Even for Abbott, the piece includes some extraordinary comments, claims, and justifications, writes Max Chalmers.
From the charmingly deluded to the obstinately anti-humane, there’s plenty of interest in Tony Abbott’s latest attempt to revive his already dead, buried, and cremated legacy. Coming in at over 3,700 words, Abbott has outlined his proudest achievements in a Quadrant essay, pointing to the turning back of asylum seeker boats, close partnerships with states intent on abusing human rights, and (failed) attempts to find a plane as his major successes.
Here is what the man who led the nation for two years really thinks.
Tony Abbott Thinks Australia ‘Lacks A Complicating Colonial Past’
The Member for Warringah makes the remark in relation to Australia’s foreign policy, which he implies is all the simpler thanks to the fact the nation did not engage in an expansive colonial project.
“Unlike France or Britain, we lack a colonial past to complicate the present,” he says.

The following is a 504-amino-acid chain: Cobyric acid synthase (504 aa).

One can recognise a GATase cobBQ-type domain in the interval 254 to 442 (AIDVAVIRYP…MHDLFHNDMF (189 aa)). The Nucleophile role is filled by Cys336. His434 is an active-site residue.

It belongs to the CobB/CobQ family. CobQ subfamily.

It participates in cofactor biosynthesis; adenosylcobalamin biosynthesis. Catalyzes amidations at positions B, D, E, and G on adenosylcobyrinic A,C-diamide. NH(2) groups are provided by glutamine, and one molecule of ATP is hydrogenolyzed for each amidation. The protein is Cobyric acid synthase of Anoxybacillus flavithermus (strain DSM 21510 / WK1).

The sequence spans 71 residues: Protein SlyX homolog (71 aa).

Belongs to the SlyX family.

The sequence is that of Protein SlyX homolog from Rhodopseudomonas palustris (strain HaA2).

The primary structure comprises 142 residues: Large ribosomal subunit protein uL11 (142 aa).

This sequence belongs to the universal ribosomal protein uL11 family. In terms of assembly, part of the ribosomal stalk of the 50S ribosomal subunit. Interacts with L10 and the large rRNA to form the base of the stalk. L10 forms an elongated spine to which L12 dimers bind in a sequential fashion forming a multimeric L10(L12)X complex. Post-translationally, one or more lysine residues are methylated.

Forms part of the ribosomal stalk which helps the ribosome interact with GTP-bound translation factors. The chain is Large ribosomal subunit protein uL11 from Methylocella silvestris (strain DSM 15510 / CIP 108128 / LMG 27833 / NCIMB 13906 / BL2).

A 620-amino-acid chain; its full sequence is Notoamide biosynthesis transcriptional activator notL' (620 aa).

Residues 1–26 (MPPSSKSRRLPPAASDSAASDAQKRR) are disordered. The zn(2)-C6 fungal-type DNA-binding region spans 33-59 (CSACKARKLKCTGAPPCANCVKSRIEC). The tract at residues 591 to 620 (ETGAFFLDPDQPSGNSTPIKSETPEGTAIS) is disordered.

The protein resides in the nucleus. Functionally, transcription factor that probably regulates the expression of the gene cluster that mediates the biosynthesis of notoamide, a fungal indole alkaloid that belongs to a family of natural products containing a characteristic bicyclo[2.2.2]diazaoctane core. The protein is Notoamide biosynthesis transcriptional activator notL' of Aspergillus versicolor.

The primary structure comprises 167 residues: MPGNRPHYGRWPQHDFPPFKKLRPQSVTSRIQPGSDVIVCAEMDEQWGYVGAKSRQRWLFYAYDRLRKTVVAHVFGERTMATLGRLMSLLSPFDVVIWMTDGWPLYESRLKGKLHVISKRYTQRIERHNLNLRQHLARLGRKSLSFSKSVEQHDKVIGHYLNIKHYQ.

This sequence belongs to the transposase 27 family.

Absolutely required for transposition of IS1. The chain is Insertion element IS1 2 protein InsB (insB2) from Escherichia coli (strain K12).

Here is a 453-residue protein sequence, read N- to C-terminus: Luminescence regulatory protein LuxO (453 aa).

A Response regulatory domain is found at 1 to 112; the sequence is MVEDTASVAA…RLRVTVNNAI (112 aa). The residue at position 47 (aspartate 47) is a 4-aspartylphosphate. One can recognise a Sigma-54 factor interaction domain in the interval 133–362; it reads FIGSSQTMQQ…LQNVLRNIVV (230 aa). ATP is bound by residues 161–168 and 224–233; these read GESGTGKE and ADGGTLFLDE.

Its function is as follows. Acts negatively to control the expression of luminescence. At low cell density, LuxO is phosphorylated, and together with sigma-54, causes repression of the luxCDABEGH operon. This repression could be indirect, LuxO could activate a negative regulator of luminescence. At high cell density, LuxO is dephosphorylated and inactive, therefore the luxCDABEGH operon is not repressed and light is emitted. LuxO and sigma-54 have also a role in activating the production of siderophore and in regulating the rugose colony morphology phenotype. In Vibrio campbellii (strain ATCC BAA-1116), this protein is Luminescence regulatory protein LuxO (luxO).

At best, that’s a questionable statement to make in regards to a nation whose role in its region has been highly complicated by its legacy as a European colony (on top of the fact Australia did go on to play a role as a minor colonial power in its own right). Perhaps Abbott only meant the remarks in relation to foreign policy, but as it stands the sentence also strikes as a blunt dismissal of the trauma experienced by those already living on the Australian landmass when the colonists arrive. Things got complicated, to say the least. But hey, he’s not the Prime Minister for Indigenous Australia any more, is he?
He Is ‘Pleased’ Aus Didn’t Stand Up Against Sri Lanka’s Alleged War Crimes